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New security protection, fixes for 39 exploitable bugs coming to Java
From: InfoSec News <alerts () infosecnews org>
Date: Tue, 16 Apr 2013 01:09:31 -0500 (CDT)

http://arstechnica.com/security/2013/04/new-security-protection-fixes-for-39-exploitable-bugs-coming-to-java/

By Dan Goodin
Ars Technica
Apr 15 2013

Oracle plans to release an update for the widely exploited Java browser plugin. The update fixes 39 critical vulnerabilities and introduces changes designed to make it harder to carry out drive-by attacks on end-user computers.

The update scheduled for Tuesday comes as the security of Java is reaching near-crisis levels. Throughout the past year, a series of attacks hosted on popular websites has been used to surreptitiously install malware on unwitting users' machines. The security flaws have been used to infect employees of Facebook and Apple in targeted attacks intended to penetrate those companies. The vulnerabilities have also been exploited to hijack computers of home and business users. More than once, attackers have exploited one previously undocumented bug within days or weeks of patching a previous "zero-day," as such vulnerabilities are known, creating a string of attacks on the latest version of the widely used plugin.

In all, Java 7 Update 21 will fix at least 42 security bugs, Oracle said in a pre-release announcement. The post went on to say that "39 of those vulnerabilities may be remotely exploitable without authentication, i.e., may be exploited over a network without the need for a username and password." The advisory didn't specify or describe the holes that will be patched. Security Exploration, a Poland-based security company that has discovered dozens of "security issues" in Java, has a running list of them here.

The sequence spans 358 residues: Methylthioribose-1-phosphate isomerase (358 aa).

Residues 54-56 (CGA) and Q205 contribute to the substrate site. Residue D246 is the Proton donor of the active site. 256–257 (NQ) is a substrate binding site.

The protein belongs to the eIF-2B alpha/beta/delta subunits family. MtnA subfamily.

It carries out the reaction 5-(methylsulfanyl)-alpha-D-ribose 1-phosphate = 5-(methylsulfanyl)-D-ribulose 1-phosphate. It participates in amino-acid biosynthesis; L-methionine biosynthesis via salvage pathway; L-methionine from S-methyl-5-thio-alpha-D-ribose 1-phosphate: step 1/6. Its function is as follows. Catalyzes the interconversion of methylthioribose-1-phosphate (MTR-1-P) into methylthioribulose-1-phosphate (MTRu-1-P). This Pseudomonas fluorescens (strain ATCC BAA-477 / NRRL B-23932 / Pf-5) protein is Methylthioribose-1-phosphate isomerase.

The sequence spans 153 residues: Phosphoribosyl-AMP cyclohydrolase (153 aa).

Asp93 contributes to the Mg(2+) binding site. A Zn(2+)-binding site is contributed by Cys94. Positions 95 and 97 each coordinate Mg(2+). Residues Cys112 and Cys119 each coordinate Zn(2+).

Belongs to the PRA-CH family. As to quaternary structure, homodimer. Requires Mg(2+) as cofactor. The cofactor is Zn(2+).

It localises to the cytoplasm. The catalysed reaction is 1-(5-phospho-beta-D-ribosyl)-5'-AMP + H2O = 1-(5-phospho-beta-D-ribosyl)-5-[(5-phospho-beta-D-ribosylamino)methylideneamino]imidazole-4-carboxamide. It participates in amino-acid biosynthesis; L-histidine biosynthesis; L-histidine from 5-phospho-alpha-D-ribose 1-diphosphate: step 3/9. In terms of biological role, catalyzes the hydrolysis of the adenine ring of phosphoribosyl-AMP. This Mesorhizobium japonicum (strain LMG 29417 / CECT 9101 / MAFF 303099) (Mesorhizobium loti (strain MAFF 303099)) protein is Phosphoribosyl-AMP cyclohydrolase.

In addition to the bug fixes, Oracle developers plan to roll out changes to Java that are intended to help end users make better decisions about when (and when not) to allow Java code to be executed in their browsers. Under the update, Java will display a variety of messages and dialog boxes, such as the one shown above, when it encounters websites that host Java applets. In some cases, the code will be executed only after an end user clicks an "OK" button.

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